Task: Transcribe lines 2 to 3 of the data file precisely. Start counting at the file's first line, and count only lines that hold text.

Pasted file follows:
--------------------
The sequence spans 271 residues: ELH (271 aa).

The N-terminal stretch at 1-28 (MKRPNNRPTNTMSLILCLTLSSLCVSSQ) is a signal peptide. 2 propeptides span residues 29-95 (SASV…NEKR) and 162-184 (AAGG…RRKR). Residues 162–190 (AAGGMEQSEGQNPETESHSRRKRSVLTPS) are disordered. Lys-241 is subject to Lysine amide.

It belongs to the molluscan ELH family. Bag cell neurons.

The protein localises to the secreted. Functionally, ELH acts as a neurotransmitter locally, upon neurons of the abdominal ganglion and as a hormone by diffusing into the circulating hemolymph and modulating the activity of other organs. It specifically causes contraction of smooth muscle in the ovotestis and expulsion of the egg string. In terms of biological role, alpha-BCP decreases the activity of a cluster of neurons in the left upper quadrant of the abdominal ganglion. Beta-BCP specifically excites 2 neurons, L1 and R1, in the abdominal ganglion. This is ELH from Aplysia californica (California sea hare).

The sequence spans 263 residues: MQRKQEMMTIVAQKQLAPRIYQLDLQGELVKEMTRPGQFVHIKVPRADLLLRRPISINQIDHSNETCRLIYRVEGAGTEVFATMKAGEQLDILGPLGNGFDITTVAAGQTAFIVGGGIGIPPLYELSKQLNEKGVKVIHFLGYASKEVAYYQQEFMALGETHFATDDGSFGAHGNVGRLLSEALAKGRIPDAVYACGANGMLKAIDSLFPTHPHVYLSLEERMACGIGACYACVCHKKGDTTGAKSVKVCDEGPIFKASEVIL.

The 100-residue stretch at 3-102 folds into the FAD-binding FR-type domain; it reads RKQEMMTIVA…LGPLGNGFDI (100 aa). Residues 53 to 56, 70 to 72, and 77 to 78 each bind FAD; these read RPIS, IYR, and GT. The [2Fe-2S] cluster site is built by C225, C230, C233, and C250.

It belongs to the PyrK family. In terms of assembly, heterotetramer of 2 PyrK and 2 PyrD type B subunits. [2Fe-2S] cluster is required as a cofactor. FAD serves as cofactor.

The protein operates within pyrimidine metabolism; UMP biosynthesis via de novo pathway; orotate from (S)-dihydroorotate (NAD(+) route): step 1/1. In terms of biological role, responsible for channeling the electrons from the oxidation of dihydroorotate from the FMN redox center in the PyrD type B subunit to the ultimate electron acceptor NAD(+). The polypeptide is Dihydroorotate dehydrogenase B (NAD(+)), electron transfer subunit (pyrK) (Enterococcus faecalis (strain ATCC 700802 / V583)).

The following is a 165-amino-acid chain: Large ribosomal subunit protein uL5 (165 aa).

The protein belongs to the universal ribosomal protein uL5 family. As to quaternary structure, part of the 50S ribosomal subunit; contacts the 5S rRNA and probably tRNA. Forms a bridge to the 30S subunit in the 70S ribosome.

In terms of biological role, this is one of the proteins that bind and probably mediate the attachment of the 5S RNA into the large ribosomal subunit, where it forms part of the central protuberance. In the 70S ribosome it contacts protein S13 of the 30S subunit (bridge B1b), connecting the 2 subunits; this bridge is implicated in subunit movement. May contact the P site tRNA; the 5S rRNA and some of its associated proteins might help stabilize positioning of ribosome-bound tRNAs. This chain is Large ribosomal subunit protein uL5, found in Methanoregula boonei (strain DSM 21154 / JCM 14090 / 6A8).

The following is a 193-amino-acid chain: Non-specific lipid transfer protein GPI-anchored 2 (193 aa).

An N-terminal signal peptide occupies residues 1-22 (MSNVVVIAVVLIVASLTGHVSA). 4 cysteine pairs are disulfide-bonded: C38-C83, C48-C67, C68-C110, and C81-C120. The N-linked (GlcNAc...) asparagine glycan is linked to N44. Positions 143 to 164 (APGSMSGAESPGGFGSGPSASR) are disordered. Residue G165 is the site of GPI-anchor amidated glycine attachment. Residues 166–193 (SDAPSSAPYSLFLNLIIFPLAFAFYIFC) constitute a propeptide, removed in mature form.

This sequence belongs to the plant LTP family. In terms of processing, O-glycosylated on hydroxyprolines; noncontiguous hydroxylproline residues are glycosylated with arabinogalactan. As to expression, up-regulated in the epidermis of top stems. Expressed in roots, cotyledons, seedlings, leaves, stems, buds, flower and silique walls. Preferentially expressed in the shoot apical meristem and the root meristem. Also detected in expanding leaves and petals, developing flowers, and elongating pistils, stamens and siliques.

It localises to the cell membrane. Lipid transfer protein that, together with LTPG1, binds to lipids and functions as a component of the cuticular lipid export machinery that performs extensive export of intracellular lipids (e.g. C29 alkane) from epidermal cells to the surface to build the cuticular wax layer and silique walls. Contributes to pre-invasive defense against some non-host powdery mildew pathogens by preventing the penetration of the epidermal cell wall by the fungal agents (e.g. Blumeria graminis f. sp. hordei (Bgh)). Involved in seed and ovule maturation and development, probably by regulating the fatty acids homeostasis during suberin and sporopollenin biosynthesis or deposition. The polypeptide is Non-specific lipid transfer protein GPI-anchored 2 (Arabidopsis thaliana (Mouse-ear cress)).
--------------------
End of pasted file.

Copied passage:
The N-terminal stretch at 1-28 (MKRPNNRPTNTMSLILCLTLSSLCVSSQ) is a signal peptide. 2 propeptides span residues 29-95 (SASV…NEKR) and 162-184 (AAGG…RRKR). Residues 162–190 (AAGGMEQSEGQNPETESHSRRKRSVLTPS) are disordered. Lys-241 is subject to Lysine amide.

It belongs to the molluscan ELH family. Bag cell neurons.